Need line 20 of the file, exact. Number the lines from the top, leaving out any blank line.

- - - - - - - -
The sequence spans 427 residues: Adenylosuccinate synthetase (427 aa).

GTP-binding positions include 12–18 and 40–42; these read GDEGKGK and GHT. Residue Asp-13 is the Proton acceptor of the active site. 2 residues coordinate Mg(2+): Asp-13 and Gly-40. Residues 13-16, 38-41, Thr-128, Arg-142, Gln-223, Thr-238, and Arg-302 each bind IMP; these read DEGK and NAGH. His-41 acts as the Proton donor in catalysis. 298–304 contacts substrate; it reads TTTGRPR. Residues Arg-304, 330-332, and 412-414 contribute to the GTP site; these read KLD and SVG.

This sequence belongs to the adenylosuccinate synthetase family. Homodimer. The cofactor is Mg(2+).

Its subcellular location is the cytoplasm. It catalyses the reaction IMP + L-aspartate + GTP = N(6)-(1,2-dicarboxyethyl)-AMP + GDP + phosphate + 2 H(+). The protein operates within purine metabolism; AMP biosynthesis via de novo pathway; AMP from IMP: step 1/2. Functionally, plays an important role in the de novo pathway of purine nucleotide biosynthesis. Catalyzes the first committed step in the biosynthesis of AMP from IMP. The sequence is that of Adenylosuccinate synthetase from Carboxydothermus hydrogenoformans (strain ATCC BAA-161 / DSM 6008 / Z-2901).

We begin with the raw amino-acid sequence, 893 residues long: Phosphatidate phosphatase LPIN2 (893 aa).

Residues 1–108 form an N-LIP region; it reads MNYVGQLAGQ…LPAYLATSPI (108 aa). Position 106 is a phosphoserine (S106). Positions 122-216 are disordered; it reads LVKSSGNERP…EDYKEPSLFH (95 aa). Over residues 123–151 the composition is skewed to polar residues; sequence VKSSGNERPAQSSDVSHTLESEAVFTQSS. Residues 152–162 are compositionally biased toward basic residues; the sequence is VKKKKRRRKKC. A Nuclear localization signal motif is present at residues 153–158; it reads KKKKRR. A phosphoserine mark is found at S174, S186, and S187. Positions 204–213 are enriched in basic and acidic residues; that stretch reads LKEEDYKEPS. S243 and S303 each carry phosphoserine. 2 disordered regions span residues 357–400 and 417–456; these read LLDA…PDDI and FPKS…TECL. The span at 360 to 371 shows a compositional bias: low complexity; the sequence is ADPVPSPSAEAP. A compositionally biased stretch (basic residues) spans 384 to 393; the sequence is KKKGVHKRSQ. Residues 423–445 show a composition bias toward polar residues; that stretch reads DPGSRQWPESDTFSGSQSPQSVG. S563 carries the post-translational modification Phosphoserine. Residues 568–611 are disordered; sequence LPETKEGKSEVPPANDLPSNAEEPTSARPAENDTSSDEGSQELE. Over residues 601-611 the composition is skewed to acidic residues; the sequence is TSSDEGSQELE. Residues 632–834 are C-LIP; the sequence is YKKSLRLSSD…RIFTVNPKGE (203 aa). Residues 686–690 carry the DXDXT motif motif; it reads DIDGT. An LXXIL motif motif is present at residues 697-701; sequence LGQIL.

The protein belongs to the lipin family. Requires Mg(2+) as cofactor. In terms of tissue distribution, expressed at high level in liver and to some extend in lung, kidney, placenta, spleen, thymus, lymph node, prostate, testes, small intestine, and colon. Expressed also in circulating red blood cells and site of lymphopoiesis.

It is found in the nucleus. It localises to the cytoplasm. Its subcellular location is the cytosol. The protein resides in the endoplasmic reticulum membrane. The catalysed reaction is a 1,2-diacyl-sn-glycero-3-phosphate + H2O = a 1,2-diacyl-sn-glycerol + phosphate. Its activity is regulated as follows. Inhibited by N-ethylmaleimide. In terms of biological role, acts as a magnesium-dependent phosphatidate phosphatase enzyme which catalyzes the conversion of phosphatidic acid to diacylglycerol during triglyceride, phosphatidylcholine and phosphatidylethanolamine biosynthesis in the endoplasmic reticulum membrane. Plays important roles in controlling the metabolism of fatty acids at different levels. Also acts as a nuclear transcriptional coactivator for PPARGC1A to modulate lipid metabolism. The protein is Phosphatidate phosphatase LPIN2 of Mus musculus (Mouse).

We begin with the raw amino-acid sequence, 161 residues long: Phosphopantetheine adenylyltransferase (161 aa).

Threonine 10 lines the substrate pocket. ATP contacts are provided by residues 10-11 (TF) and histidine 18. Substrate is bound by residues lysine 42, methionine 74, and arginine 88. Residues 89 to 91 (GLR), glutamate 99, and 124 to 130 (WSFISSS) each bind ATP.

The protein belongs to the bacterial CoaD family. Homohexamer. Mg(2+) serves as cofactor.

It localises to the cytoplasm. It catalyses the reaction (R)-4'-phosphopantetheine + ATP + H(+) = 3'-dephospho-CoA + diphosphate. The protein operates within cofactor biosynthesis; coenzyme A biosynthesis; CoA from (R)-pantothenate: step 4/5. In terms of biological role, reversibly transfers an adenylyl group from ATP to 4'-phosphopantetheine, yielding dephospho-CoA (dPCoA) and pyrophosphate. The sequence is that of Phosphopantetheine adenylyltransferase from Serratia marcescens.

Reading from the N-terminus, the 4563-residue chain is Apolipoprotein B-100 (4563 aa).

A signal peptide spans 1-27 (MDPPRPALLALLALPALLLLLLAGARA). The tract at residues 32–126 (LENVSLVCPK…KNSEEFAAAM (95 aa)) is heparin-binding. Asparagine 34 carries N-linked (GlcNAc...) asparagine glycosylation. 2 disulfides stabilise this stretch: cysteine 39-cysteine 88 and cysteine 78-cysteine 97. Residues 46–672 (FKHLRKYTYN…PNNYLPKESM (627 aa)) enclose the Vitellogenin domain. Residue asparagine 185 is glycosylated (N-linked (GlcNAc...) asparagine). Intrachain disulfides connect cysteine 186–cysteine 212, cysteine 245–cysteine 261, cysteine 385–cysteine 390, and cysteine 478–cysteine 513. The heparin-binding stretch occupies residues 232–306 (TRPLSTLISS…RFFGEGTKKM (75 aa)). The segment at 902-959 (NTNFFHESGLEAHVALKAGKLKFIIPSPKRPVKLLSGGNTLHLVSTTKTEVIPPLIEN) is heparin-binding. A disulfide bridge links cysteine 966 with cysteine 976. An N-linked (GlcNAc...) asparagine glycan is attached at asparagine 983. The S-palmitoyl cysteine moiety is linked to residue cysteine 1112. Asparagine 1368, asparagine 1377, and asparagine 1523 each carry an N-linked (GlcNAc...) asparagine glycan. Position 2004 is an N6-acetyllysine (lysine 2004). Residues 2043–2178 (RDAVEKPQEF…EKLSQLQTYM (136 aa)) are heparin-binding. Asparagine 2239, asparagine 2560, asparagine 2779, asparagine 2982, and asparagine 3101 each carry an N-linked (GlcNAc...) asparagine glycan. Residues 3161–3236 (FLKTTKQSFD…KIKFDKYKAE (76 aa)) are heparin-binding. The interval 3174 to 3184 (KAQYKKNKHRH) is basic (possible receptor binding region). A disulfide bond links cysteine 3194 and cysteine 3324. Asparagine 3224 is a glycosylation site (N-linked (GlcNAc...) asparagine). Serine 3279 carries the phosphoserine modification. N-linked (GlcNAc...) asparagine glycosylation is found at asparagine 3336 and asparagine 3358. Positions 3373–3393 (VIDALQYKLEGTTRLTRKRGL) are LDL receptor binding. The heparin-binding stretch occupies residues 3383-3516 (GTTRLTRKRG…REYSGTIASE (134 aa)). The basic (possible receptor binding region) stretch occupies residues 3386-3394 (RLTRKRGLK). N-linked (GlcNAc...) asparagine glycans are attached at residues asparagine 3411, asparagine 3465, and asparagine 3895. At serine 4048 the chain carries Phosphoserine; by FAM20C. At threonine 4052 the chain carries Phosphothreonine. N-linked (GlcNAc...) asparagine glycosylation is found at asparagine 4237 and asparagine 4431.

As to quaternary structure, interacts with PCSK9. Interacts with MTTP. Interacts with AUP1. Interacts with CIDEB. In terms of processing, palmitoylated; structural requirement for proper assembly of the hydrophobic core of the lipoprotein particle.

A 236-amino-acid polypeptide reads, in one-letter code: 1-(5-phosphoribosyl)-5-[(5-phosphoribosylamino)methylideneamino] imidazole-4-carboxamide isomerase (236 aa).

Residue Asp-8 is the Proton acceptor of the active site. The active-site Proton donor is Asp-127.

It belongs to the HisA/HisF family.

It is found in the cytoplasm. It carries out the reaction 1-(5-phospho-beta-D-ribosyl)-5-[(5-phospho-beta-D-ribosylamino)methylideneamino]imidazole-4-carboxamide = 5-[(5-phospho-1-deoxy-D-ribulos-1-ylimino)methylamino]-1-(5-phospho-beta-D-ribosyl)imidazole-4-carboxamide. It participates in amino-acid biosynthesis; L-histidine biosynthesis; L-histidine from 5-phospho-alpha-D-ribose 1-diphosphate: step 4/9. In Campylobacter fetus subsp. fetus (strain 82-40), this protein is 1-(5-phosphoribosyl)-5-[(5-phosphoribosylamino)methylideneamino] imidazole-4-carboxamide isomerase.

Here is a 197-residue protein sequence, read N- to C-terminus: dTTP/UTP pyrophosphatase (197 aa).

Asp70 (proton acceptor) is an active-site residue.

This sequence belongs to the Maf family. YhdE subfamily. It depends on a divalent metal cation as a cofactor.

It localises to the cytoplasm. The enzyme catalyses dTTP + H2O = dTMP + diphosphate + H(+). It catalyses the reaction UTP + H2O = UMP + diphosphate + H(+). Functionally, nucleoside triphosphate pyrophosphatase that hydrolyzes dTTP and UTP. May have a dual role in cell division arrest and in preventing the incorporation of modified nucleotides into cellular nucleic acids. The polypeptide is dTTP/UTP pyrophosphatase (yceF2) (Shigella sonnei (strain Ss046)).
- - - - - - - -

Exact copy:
Here is a 197-residue protein sequence, read N- to C-terminus: dTTP/UTP pyrophosphatase (197 aa).